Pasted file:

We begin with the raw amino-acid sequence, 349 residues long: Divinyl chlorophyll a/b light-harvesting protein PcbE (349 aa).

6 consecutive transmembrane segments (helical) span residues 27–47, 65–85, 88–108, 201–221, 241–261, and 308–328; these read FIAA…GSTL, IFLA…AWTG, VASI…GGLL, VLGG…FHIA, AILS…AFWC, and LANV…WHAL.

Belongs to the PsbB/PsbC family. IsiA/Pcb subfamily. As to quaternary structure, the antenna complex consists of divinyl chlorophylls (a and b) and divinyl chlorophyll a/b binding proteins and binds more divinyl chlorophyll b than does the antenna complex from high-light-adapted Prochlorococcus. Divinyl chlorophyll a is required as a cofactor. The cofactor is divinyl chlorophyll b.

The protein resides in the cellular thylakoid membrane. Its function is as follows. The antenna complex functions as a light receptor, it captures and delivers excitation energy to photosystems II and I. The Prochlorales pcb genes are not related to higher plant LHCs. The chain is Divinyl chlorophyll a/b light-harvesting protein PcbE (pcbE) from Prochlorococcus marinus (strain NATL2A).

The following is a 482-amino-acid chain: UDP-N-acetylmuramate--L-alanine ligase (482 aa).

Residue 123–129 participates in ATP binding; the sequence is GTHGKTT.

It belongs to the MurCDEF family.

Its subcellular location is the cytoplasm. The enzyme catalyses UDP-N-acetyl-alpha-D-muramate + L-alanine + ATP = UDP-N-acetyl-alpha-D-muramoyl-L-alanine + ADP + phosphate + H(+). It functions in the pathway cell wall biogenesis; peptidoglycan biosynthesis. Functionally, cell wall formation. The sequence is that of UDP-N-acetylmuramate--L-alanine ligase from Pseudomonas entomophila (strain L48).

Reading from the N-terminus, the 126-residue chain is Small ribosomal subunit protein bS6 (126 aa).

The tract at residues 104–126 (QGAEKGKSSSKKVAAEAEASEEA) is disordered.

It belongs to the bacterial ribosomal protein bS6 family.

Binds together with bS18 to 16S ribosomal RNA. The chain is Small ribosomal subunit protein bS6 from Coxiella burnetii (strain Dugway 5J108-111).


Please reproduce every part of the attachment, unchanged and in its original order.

We begin with the raw amino-acid sequence, 349 residues long: Divinyl chlorophyll a/b light-harvesting protein PcbE (349 aa).

6 consecutive transmembrane segments (helical) span residues 27–47, 65–85, 88–108, 201–221, 241–261, and 308–328; these read FIAA…GSTL, IFLA…AWTG, VASI…GGLL, VLGG…FHIA, AILS…AFWC, and LANV…WHAL.

Belongs to the PsbB/PsbC family. IsiA/Pcb subfamily. As to quaternary structure, the antenna complex consists of divinyl chlorophylls (a and b) and divinyl chlorophyll a/b binding proteins and binds more divinyl chlorophyll b than does the antenna complex from high-light-adapted Prochlorococcus. Divinyl chlorophyll a is required as a cofactor. The cofactor is divinyl chlorophyll b.

The protein resides in the cellular thylakoid membrane. Its function is as follows. The antenna complex functions as a light receptor, it captures and delivers excitation energy to photosystems II and I. The Prochlorales pcb genes are not related to higher plant LHCs. The chain is Divinyl chlorophyll a/b light-harvesting protein PcbE (pcbE) from Prochlorococcus marinus (strain NATL2A).

The following is a 482-amino-acid chain: UDP-N-acetylmuramate--L-alanine ligase (482 aa).

Residue 123–129 participates in ATP binding; the sequence is GTHGKTT.

It belongs to the MurCDEF family.

Its subcellular location is the cytoplasm. The enzyme catalyses UDP-N-acetyl-alpha-D-muramate + L-alanine + ATP = UDP-N-acetyl-alpha-D-muramoyl-L-alanine + ADP + phosphate + H(+). It functions in the pathway cell wall biogenesis; peptidoglycan biosynthesis. Functionally, cell wall formation. The sequence is that of UDP-N-acetylmuramate--L-alanine ligase from Pseudomonas entomophila (strain L48).

Reading from the N-terminus, the 126-residue chain is Small ribosomal subunit protein bS6 (126 aa).

The tract at residues 104–126 (QGAEKGKSSSKKVAAEAEASEEA) is disordered.

It belongs to the bacterial ribosomal protein bS6 family.

Binds together with bS18 to 16S ribosomal RNA. The chain is Small ribosomal subunit protein bS6 from Coxiella burnetii (strain Dugway 5J108-111).